Juan David Aristizábal is producing a culture of active changemaking among Colombian youth through Buena Nota, a platform showcasing socially minded initiatives and engaging the broader community in their development.
The New Idea
Juan David is giving voice and agency to citizens and civic groups at the grassroots level. He identifies budding leaders in society who lack visibility and guides them to sharpen their messages to ones of action. Juan David helps citizens’ discover their talent and their potential to generate high impact social change.
Buena Nota is based around an online platform that informs, engages, and connects young Colombians to social problems and their solutions. Through this platform, Juan David and his team have developed a novel way to help citizen groups and social entrepreneurs articulate their visions and their projects and elevate their standing in the country. These groups can share their projects through notes, blog posts, videos, Buena Nota radio, and other content that attract the attention and interactions of other Buena Nota users, widening the audience of committed and engaged citizens. People share ideas and strategies, refine their projects, and solicit and provide financial support—forging a dynamic, efficient marketplace that eliminates old barriers to cooperation. The Buena Nota team identifies certain projects and social ventures to provide in-depth guidance and advisory in their basic messaging and self-definition.
Juan David envisions a paradigm shift in the way Colombians see themselves and express their ideas for social good. Today Buena Nota has at least one million individuals actively involved with the platform. Currently, Juan David is ramping up the number of projects with which the platform works and is building a base of volunteers that can offer their experience. Other new elements, such as a strong integrated relationship with academia, and a Social Entrepreneurship Bank that will connect ventures with potential investors, serve to expand Buena Nota’s reach and guarantee its sustainability and long-term success.
Colombia’s traditional media tends to feature superficial and sensationalist content about conflict, violence, and corruption. Drug traffickers and guerrillas are disproportionately emphasized in the mainstream media, practically converting them into national heroes. Sadly, such figures end up serving as one of the few lifestyle examples Colombia’s youth can relate to and aspire to become. Meanwhile, newspapers, radio, and TV scarcely highlight stories of positive change that inspire citizens to take pride in their society, engage, and act. Without positive role models, young Colombians may grow up disempowered and disengaged from the social fabric that is starting to develop in their country. The poor visibility of social change efforts has become a barrier to social change itself and perpetuates a sense of pessimism.
Those with positive ideas for change lack the opportunities to express them and share them with others. Platforms to connect leaders, entrepreneurs, and ordinary people with a conviction to confront social problems in Colombia simply do not exist. As a result, these changemakers tend to work in isolation, and project leaders do not communicate with each other or with those who might support their work. This lack of productive networks results in the duplication of efforts and lost time and resources; reducing the potential impact of new projects.
As Colombian society recovers from strife, citizens have begun to search for new ways to engage with one another and to improve their society-at-large. Internet technology has become one of the most exciting opportunities. In spite of an online news media duopoly that fails to cover solutions to social problems, people have found web interfaces to share their ideas with one another. Nonetheless, this movement is still young, inexperienced, and struggling to best express itself and its message. The Colombian citizen sector deals with a long-held sense of victimization and charity, rather than a conviction to empowered initiative. Without the proper coaching and self-evaluation, many of the nascent leader’s ideas will not gain traction or the opportunity to appeal to a wider audience.
Juan David created an online platform so reporting on social change could be shared and, importantly, acted on. Colombian citizens need to see positive experiences of social change to be fully engaged citizens, and inspired to make change themselves. He has built Buena Nota into a notable impact catalyst for leading social projects and ventures, deepening their results and their social footprint.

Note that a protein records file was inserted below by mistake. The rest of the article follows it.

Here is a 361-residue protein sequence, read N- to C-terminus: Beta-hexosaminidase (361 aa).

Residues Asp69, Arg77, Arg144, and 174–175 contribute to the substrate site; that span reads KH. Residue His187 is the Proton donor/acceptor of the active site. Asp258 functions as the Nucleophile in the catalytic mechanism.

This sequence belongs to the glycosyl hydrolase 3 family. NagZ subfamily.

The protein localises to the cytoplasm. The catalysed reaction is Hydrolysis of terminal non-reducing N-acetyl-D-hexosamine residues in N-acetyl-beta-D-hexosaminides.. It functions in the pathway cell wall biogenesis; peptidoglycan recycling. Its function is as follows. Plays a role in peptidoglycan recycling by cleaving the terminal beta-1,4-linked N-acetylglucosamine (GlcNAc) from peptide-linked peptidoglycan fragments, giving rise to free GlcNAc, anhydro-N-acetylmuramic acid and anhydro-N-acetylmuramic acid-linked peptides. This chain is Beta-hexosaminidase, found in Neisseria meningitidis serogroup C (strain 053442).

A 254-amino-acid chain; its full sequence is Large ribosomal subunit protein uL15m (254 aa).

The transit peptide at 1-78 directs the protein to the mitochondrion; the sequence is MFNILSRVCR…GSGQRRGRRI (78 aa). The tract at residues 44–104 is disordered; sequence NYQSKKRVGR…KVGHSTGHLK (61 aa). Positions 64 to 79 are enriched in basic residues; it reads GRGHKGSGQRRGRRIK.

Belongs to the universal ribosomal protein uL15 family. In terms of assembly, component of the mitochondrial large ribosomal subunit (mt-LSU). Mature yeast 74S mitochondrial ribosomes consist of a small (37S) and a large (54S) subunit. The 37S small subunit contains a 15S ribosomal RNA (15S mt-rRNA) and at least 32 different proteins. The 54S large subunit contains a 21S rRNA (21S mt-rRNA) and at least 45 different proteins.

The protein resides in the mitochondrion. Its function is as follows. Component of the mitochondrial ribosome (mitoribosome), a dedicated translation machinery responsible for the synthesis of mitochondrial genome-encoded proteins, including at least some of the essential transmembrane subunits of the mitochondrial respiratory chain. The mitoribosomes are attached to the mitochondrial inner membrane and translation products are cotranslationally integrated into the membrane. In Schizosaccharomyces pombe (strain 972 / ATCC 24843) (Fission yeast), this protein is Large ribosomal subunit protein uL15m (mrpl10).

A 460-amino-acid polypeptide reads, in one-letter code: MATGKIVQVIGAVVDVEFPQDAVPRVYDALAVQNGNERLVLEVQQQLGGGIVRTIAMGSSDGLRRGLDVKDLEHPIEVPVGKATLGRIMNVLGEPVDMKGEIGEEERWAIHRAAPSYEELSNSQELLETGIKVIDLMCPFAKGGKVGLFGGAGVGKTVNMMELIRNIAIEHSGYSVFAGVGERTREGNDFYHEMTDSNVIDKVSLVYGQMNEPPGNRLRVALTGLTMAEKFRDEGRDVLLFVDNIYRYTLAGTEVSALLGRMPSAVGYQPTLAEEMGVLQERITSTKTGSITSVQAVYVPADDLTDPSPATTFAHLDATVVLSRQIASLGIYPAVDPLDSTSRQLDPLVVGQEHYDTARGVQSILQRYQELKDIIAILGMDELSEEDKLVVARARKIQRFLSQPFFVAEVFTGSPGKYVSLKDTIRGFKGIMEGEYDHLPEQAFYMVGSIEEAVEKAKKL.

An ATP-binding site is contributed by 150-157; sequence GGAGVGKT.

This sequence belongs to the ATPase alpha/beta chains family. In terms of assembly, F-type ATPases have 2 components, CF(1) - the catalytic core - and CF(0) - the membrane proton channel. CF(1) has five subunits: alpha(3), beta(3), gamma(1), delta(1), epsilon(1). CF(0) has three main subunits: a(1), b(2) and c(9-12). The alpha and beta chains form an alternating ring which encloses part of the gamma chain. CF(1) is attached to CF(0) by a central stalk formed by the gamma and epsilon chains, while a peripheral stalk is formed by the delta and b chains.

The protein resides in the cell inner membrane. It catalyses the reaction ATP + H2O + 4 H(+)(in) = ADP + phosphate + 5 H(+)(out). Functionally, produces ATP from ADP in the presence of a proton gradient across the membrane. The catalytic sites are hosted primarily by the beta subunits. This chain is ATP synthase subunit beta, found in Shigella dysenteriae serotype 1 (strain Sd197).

Buena Nota has involved a number of distinct social projects with national impact in its focused message and connecting key social projects and entrepreneurs with volunteers with needed skills who are committed to help. The core notion is to help identify and give voice to messages anchored in action. Juan David came up with the simple “VICA” method that he applies when collaborating with the social ventures. After asking the citizen leaders to conceive of their “messages to the future,” he helps them devise plans to render them more visible in society. This allows the project to inspire other Colombians to take part, contribute to the project or take similar actions. Through its web platform, Buena Nota also makes a conscientious effort to connect citizens and citizen organizations (COs) to those solutions and to other actors who can assist them to expand their impact. To Juan David and his team, it is crucial to focus on stories that are worth replicating in other parts of Colombia.
The projects with which Buena Nota works vary widely in scope, but all have a potential for national social impact—once they attain a better understanding and expression of their efforts. In 2011 for instance, Buena Nota coached Book for Book, a CO that seeks to provide low-income children with integral education by supporting schools and libraries. Before Buena Nota’s intervention, the CO delivered new books to libraries around the country on a small scale. After coaching, Book for Book visualized a new mission based on the fundamental human value and right to education. This became the premise for its large-scale public campaign “Books for Colombia.” Buena Nota helped design this campaign and secure the sponsorship of Spanish businesses and Colombian foundations and universities to collect some 70,000 gently used books and transport them to 100 different schools across the country. Now Buena Nota is assisting Book for Book as it creates a new curriculum for teachers and students that will also teach leadership values and financial literacy. With Buena Nota’s assistance, Book for Book transformed its outlook and managed to launch a widely visible project that not only increased its impact but also gained it some valuable allies. Likewise, Juan David and his team worked closely with well-known Ashoka Fellow Haidy Duque. First, they helped transform her messaging with the disadvantaged communities in which she supports, constructs, and refurbishes homes. Buena Nota connected her with new allies, provided media exposure, including paving the way for major public funding for her project, and business leaders to serve as advisors. Retooling the missions and messages of these organizations left an indelible mark in their ability to create greater impact.